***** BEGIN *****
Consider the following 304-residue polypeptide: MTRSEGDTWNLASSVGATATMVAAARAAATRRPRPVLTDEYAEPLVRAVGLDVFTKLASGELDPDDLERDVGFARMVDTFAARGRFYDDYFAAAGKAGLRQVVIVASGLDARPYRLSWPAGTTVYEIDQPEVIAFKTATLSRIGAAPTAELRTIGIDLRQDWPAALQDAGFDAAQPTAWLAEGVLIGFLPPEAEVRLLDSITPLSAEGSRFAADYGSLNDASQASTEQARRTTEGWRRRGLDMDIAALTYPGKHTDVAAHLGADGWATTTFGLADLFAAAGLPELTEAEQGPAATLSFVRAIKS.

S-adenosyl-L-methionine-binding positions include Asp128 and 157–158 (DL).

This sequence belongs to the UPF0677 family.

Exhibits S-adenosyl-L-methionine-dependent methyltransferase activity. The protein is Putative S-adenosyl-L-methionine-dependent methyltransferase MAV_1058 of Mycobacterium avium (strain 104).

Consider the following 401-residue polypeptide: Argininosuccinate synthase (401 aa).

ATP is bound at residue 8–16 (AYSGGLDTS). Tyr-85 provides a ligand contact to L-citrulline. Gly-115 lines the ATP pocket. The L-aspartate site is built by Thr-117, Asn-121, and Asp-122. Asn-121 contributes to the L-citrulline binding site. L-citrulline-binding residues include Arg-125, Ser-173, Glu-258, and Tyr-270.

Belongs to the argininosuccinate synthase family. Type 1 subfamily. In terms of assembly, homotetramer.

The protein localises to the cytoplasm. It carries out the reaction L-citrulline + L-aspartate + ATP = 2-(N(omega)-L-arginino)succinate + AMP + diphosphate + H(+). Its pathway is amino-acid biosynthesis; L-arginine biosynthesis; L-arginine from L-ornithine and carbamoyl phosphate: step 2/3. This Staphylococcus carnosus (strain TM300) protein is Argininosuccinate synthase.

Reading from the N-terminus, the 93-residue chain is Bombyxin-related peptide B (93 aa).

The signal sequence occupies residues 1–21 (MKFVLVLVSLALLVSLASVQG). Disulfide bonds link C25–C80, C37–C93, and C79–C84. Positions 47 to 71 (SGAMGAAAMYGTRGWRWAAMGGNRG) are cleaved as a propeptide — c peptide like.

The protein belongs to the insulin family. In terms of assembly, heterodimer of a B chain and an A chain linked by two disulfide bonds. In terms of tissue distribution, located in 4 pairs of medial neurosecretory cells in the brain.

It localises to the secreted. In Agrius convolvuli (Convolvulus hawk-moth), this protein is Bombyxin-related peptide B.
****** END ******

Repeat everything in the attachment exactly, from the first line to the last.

Consider the following 304-residue polypeptide: MTRSEGDTWNLASSVGATATMVAAARAAATRRPRPVLTDEYAEPLVRAVGLDVFTKLASGELDPDDLERDVGFARMVDTFAARGRFYDDYFAAAGKAGLRQVVIVASGLDARPYRLSWPAGTTVYEIDQPEVIAFKTATLSRIGAAPTAELRTIGIDLRQDWPAALQDAGFDAAQPTAWLAEGVLIGFLPPEAEVRLLDSITPLSAEGSRFAADYGSLNDASQASTEQARRTTEGWRRRGLDMDIAALTYPGKHTDVAAHLGADGWATTTFGLADLFAAAGLPELTEAEQGPAATLSFVRAIKS.

S-adenosyl-L-methionine-binding positions include Asp128 and 157–158 (DL).

This sequence belongs to the UPF0677 family.

Exhibits S-adenosyl-L-methionine-dependent methyltransferase activity. The protein is Putative S-adenosyl-L-methionine-dependent methyltransferase MAV_1058 of Mycobacterium avium (strain 104).

Consider the following 401-residue polypeptide: Argininosuccinate synthase (401 aa).

ATP is bound at residue 8–16 (AYSGGLDTS). Tyr-85 provides a ligand contact to L-citrulline. Gly-115 lines the ATP pocket. The L-aspartate site is built by Thr-117, Asn-121, and Asp-122. Asn-121 contributes to the L-citrulline binding site. L-citrulline-binding residues include Arg-125, Ser-173, Glu-258, and Tyr-270.

Belongs to the argininosuccinate synthase family. Type 1 subfamily. In terms of assembly, homotetramer.

The protein localises to the cytoplasm. It carries out the reaction L-citrulline + L-aspartate + ATP = 2-(N(omega)-L-arginino)succinate + AMP + diphosphate + H(+). Its pathway is amino-acid biosynthesis; L-arginine biosynthesis; L-arginine from L-ornithine and carbamoyl phosphate: step 2/3. This Staphylococcus carnosus (strain TM300) protein is Argininosuccinate synthase.

Reading from the N-terminus, the 93-residue chain is Bombyxin-related peptide B (93 aa).

The signal sequence occupies residues 1–21 (MKFVLVLVSLALLVSLASVQG). Disulfide bonds link C25–C80, C37–C93, and C79–C84. Positions 47 to 71 (SGAMGAAAMYGTRGWRWAAMGGNRG) are cleaved as a propeptide — c peptide like.

The protein belongs to the insulin family. In terms of assembly, heterodimer of a B chain and an A chain linked by two disulfide bonds. In terms of tissue distribution, located in 4 pairs of medial neurosecretory cells in the brain.

It localises to the secreted. In Agrius convolvuli (Convolvulus hawk-moth), this protein is Bombyxin-related peptide B.